While most stories about cybersecurity attacks focus on stolen data being used maliciously by cybercriminals, the problem of ransomware, where users are prevented from accessing their own systems and data, is becoming an ever more dangerous and costly problem. Ransomware attacks have become more prevalent as hackers have discovered that it is often easier and quicker to block access to data and systems and then demand a ransom from the victim, as opposed to stealing sensitive information and then reselling it to other criminals.
In order to combat this threat, Network Depot, a leading provider of IT Support in the greater Washington, D.C. area, recommends that your company first understand what ransomware is and then learn the steps you can take to defend against it.
Ransomware has been around since at least 2005, although it is becoming increasingly more common, and is found in two different types. The first, simpler form is called Locker-Ransomware, which locks users out of their devices and disables the user interface. The second, more advanced form is called Crypto-Ransomware, which encrypts files, folders, and hard drives. Some of the more common ransomware variants include: CryptoLocker, Locky, and Cryptowall. The ransomware criminal normally demands a ransom of money or Bitcoins to allow access to data or to provide the decryption key to the victim. Many companies have given in and paid the ransom, which sometimes results in regaining access to their data, while sometimes the cybercriminals keep the data even after the ransom has been paid.
Ransomware gains access to systems most frequently through phishing attacks on employees with unsolicited emails, links, attachments, and offers that appear to give the user great deals or valuable information. Once the ransomware gains access to the system it will immediately attempt to lock out the user or encrypt anything it deems vital to the user. For example, Locker-Ransomware versions will take control of all aspects of a company’s website and then display a message on the website demanding a specific ransom be paid before restoring control back to the company. Crypto-Ransomware versions normally search out important data files and encrypt them until the ransom is paid.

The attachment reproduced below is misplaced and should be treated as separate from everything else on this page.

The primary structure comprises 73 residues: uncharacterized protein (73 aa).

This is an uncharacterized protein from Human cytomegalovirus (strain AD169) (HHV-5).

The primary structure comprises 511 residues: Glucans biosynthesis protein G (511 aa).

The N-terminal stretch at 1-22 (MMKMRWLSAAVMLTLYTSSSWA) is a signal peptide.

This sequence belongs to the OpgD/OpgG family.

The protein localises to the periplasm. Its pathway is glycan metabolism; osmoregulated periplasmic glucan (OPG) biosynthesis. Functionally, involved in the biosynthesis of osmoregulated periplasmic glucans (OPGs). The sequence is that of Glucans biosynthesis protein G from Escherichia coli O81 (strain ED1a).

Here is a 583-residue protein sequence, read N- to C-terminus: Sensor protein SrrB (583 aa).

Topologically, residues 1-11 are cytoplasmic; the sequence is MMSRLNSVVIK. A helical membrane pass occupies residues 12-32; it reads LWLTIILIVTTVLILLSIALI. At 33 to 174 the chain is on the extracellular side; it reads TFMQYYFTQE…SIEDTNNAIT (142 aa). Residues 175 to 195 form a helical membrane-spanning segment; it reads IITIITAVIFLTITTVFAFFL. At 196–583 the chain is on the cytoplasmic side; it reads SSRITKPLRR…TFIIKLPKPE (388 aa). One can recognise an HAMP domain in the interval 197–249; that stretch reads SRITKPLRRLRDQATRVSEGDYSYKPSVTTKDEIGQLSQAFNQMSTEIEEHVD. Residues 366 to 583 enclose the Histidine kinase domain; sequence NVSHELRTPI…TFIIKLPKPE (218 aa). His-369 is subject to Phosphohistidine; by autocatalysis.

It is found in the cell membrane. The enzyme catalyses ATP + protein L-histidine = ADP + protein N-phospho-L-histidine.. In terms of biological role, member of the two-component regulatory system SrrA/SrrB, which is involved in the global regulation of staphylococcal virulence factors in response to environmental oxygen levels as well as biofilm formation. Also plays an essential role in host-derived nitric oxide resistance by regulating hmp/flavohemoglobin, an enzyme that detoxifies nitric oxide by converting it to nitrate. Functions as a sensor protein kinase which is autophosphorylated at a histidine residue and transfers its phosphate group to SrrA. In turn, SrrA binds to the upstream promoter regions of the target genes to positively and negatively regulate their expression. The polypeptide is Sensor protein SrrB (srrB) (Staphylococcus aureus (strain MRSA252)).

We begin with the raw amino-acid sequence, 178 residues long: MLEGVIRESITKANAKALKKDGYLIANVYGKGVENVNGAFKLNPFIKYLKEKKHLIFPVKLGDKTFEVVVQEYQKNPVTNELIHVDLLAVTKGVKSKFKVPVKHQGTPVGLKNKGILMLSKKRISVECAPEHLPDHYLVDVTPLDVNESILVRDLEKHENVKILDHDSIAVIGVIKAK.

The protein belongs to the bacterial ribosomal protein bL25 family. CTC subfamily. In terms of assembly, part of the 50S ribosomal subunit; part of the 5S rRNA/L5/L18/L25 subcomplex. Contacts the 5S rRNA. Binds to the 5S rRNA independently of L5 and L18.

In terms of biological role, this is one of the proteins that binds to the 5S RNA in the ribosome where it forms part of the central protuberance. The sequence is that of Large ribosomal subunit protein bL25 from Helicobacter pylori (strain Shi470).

Impact of Ransomware
The ransom amount demanded by cybercriminals varies greatly. Some cybercriminals have demanded many thousands of dollars from companies and recently one hospital in California faced a Bitcoin ransom note valued at $3.6 million. Most experts believe that as these attacks become more sophisticated and crippling, the ransom demands will increase substantially in value. This is one reason many experts advise that ransoms not be paid, as it only incentivizes the cybercriminals to step up their attacks and increase their demands.
In addition, the negative impact of a ransomware attack can be much more severe on a company if critical data is not accessible for days or longer or, even worse, if it is permanently lost.
Healthcare Industry Is a Popular Target
One sector that has been hit particularly hard by ransomware is the healthcare sector. In a recent study by Healthcare IT News, more than half of the hospitals surveyed in the US reported attacks by ransomware in the last year and another 25% weren’t sure if they had been impacted. Attacks have become so frequent that the federal Department of Health and Human Services has recently issued a summary of industry best practices to defend against ransomware.
Steps to Take to Protect Against Ransomware
In order to protect against ransomware and other cybersecurity attacks, your company should follow these recommend actions:
- As with all cybersecurity attacks, employees are the weakest link. Train your employees thoroughly in the best security procedures stressing that they should never engage in the following risky behaviors on their work devices: clicking on website links, visiting unknown websites, opening attachments, and responding to email offers. Your employees should also always use strong passwords and practice password change control.
- Limit the number of your employees with access to sensitive information. Also, a good rule of thumb to follow is to only allow highly-trained and security-conscious employees access to the minimum amount of sensitive information they need to carry out their responsibilities.
- Utilize the strongest and most up-to-date anti-virus solutions on your entire network. Consult with an IT Support expert like Network Depot to ensure your company is using the most effective solutions to keep your network secure.
- Use an IT Support expert to test the vulnerability of your website and network. An IT professional should conduct vulnerability scanning and penetration testing of the public-facing company website and web applications.
- Work with an IT Support professional to ensure your disaster recovery plan includes a comprehensive response to the ransomware threat.
- Maintain effective firewalls and robust backups of all critical data, including at least one offsite backup location. In the event that ransomware gets by your security layers and does infect your network, your company will then have the ability to restart your systems using the backups instead of having to pay any ransom.
Armed with this knowledge, and with the assistance of your trusted IT Support professional, your company should never have to face the pain of being held for ransom by ransomware.
For assistance concerning ransomware and any other IT-related issues, please contact us here at Network Depot.